Archive for October, 2011

E is for Excellence in Ethiopia

Biruk Tesfaya, before surgery

As an accredited member of the SOE (Standards of Excellence in Short-Term Mission), our goal in the GO office is to mobilize volunteers with excellence.

In order to execute excellent missions, three things are essential: an enthusiastic goer, an efficacious sender, and an eager receiver.

When all three come together it’s extremely exciting!

 

Biruk Tesfaye, after surgery

Last month, Dr. Joseph Clawson made his second trip with CURE to our exotic hospital in Ethiopia. During his trip, Dr. Clawson was exceptionally energetic; correcting 18 cleft lips (see the photos in this post for evidence!). Dr. Clawson’s trip was a successful excursion indeed. Upon his return he expressed some encouraging words, about our embracing, efficient and, effective, employees.

 

Here’s an excerpt:

The staff in the hospital was outstanding.  They were well organized and carried out their responsibilities very well.  They almost spoiled me as they made sure I had everything I needed to carry out this mission, and I didn’t have to be concerned at any time that something was not being done.  Essentially, I could not have had a finer team, not only in the operating room but in recovery and on the floor as well.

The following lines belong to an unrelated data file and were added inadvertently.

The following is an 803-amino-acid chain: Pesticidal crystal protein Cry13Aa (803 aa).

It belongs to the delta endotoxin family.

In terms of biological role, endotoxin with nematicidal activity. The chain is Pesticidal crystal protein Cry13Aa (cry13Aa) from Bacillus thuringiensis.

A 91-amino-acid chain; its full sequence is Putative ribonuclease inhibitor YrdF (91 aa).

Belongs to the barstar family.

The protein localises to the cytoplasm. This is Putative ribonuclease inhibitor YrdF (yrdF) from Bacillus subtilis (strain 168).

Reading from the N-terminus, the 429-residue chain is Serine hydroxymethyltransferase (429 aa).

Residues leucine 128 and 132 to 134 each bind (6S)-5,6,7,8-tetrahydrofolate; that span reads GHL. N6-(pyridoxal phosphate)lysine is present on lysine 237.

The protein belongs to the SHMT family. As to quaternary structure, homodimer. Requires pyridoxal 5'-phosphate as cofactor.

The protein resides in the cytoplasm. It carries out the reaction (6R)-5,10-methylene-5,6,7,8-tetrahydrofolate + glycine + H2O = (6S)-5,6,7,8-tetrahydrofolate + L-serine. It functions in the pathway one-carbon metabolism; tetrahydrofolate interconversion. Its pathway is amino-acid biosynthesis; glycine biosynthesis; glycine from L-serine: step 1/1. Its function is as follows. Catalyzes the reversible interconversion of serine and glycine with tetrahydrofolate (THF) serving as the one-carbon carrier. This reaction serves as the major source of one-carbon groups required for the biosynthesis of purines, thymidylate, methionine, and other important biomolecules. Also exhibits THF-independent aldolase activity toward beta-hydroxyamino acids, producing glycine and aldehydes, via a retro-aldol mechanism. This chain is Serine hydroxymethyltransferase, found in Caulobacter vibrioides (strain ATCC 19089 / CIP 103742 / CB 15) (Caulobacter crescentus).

In addition their administration was also excellent in arranging all my other needs such as transportation and communication. 

Complementing their staff, they had a pediatrician, Judy, and an anesthesiologist, Mary Bernard, who were excellent to have on board. You couldn’t have a better administrator than Eric along with his great administrative staff.

After receiving such a kind exchange of words, we are euphoric and offer praise to God for everyone who helps to make these expeditions easy! Thanks for your engagement in the work of CURE; you always exceed our expectations!

Mesganaw Aregeta, before surgery

Mesganaw Aregeta, after surgery

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Josh & Julie Korn: Talitha Kumi

I’m kind of stuck in the Gospel of Mark, but that’s ok. I see it as more of a theme than a rut, plus I keep making so many connections between things I have read in Mark and things that I see/hear about/witness at the hospital.

Mark 5:21-43 is really interesting because it is actually two stories in one, or rather one story, with a narratological digression in the middle; there is the story of Jesus on his way to heal the daughter of Jarius, and the story of Jesus healing the woman with the bleeding (some versions say “the woman with a problem” – nothing like a nice little euphemism for clarity). Here we go: Read the rest of this entry »

CURE in the news – week of October 23, 2011